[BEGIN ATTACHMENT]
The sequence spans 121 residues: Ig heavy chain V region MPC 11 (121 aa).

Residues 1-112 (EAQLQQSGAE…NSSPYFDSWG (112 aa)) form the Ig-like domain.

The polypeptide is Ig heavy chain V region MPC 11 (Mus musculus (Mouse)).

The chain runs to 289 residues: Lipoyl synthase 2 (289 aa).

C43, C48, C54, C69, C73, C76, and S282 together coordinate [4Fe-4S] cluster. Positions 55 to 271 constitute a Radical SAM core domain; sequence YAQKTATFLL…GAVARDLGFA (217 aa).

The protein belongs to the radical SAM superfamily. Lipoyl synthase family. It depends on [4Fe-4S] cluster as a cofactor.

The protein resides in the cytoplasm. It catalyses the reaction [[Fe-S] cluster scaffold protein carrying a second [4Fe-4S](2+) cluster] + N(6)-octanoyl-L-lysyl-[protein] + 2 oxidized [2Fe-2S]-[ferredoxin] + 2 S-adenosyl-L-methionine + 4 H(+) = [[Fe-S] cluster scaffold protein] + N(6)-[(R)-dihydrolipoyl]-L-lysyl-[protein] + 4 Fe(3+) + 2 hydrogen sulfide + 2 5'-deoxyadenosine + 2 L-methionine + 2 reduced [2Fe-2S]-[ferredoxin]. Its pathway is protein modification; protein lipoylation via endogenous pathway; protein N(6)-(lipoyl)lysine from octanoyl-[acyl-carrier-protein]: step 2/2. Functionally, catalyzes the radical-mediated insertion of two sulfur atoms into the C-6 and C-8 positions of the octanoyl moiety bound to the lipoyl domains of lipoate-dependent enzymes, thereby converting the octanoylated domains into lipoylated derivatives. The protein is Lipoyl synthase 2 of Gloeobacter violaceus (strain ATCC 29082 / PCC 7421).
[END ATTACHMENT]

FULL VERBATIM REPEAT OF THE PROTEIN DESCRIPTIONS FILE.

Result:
The sequence spans 121 residues: Ig heavy chain V region MPC 11 (121 aa).

Residues 1-112 (EAQLQQSGAE…NSSPYFDSWG (112 aa)) form the Ig-like domain.

The polypeptide is Ig heavy chain V region MPC 11 (Mus musculus (Mouse)).

The chain runs to 289 residues: Lipoyl synthase 2 (289 aa).

C43, C48, C54, C69, C73, C76, and S282 together coordinate [4Fe-4S] cluster. Positions 55 to 271 constitute a Radical SAM core domain; sequence YAQKTATFLL…GAVARDLGFA (217 aa).

The protein belongs to the radical SAM superfamily. Lipoyl synthase family. It depends on [4Fe-4S] cluster as a cofactor.

The protein resides in the cytoplasm. It catalyses the reaction [[Fe-S] cluster scaffold protein carrying a second [4Fe-4S](2+) cluster] + N(6)-octanoyl-L-lysyl-[protein] + 2 oxidized [2Fe-2S]-[ferredoxin] + 2 S-adenosyl-L-methionine + 4 H(+) = [[Fe-S] cluster scaffold protein] + N(6)-[(R)-dihydrolipoyl]-L-lysyl-[protein] + 4 Fe(3+) + 2 hydrogen sulfide + 2 5'-deoxyadenosine + 2 L-methionine + 2 reduced [2Fe-2S]-[ferredoxin]. Its pathway is protein modification; protein lipoylation via endogenous pathway; protein N(6)-(lipoyl)lysine from octanoyl-[acyl-carrier-protein]: step 2/2. Functionally, catalyzes the radical-mediated insertion of two sulfur atoms into the C-6 and C-8 positions of the octanoyl moiety bound to the lipoyl domains of lipoate-dependent enzymes, thereby converting the octanoylated domains into lipoylated derivatives. The protein is Lipoyl synthase 2 of Gloeobacter violaceus (strain ATCC 29082 / PCC 7421).